The 1952 Topps Baseball set is an undeniable classic, and rightfully one of the most famous sets ever. That means Topps likes to get as much mileage out of it as possible, which in turn means that Topps Rookies 1952 Edition - which features current rookies on cards that look like those from '52 - is back for another go-round to help close out 2007.
Hobby boxes of 2007 Topps Rookies 1952 Edition Baseball come with 20 eight-card packs, and collectors can expect to find three autographed cards per box.
Base Cards and Parallels
Not much needs to be said about the look of '52 Edition - it lives up to its name by duplicating both the fronts and backs of the cards that first helped launch Topps into the hobby. In keeping with the rookie theme, all but one of the 221 base cards (that would be Mickey Mantle on card number 7) depict players who made their big league debuts in 2007. A late release date means there are plenty of true rookie cards in the set, which is definitely nice.
The random hobby box I opened to review had decent collation, as I ended up with 122 base cards and 12 duplicates. I also found three cards with black card backs instead of the usual red, including Houston Astros slugger Hunter Pence.
Chrome parallels and Refractors are also part of the product mix, though only 95 players get the Chrome treatment. These cards appear to fall about one in every other pack, as my sample box held seven Chrome cards (numbered to 1952, appropriately), two Silver Refractors (#'d to 552) and one Gold Refractor (#'d to 52).
Autographs and Relic Cards
Falling three per box on average, the '52 Signatures cards are definitely one of the main hooks of this product. The design of the cards really lends itself to autographs by simply replacing the facsimile signature on the front with a real one. You can't get much cleaner than that, and the inclusion of many on-card signatures makes them even nicer.
The checklist has plenty of interesting names from the 2007 rookie class, like Alex Gordon, Joba Chamberlain and Ryan Braun. Gary Sheffield and NL MVP Jimmy Rollins highlight the handful of veterans who also signed for the set. Ten dual autographs can also be found, but at odds over 1:1000 packs they should be plenty scarce.
There's also a lone relic insert called Diamond Debut Tix Relics. As the name suggests, these cards incorporate a piece of an actual ticket from the player's first MLB game. A total of 22 players are featured, including Daisuke Matsuzaka.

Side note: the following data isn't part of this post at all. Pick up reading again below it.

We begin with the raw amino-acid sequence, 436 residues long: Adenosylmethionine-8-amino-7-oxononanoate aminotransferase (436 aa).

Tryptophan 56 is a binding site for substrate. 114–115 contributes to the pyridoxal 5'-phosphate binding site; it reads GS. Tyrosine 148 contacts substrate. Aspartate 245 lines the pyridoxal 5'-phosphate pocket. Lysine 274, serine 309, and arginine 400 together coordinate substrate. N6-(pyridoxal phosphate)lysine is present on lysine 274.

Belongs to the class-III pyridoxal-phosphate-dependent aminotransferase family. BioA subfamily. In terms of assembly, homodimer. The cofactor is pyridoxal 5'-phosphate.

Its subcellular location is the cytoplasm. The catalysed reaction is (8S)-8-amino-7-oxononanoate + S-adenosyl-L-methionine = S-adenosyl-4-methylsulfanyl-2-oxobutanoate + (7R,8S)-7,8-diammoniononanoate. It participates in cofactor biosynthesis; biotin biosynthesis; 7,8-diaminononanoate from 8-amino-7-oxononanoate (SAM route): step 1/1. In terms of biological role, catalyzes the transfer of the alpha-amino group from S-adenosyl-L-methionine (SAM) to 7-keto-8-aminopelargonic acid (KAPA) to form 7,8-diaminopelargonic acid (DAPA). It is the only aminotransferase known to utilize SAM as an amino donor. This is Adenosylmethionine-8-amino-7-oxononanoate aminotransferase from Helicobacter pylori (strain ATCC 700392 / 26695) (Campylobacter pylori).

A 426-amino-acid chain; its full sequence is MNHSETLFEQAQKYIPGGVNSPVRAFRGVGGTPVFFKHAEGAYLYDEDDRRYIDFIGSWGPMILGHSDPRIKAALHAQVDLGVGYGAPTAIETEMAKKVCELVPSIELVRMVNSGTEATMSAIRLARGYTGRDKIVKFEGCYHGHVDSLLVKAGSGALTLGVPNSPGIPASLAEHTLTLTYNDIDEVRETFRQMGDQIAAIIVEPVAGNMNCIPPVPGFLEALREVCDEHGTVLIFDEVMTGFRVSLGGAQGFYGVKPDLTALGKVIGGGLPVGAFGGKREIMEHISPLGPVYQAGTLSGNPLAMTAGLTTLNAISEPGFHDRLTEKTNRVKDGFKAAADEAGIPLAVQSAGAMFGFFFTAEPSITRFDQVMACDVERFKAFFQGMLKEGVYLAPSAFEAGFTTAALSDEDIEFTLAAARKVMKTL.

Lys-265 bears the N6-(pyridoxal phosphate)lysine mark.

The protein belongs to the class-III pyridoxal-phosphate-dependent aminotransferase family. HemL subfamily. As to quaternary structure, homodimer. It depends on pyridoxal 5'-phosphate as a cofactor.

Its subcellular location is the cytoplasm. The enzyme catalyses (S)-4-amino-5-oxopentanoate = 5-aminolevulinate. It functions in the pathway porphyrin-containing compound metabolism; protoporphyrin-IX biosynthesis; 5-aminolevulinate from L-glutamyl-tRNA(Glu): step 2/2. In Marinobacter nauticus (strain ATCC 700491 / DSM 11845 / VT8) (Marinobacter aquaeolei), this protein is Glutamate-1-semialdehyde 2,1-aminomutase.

The expected three autographs emerged from the About.com sample box: Brett Carroll, Edwar Ramirez and Levale Speigner. All three were on-card signatures.
Insert cards are kept to a minimum this year, and the ones that are present fit in well. Dynamic Duos use horizontal photos to capture two young players (not necessarily rookies) from the same MLB team. Debut Flashbacks take 15 veterans and put pictures from their rookie seasons on the 1952 design - they also come in numbered Chrome versions.
And we finally reach the end of the A-Rod Road to 500 series that has been winding its way through all Topps baseball releases in 2007. Homers 476 through 500 are represented, meaning this insert is finished until Rodriguez gets to 600.
Like the parallels, inserts appear to come about every other pack. My review box produced five Dynamic Duos, four Debut Flashbacks and one Road to 500.
The Last Word
It's hard to knock a set with a timeless look, and rookie card collectors should be pleased to grab lots of affordable first-year players. Topps definitely knows how to pay homage to the past, it's just that this set isn't especially creative - we've seen this before, and I'd hate to think we're going to get a new "1952 Edition" release every year.
Still, it's a lot cheaper than buying cards in top condition from the real 1952 set, and the autograph checklist is strong. Like other "past meets present" products from Topps, this one is worth a look.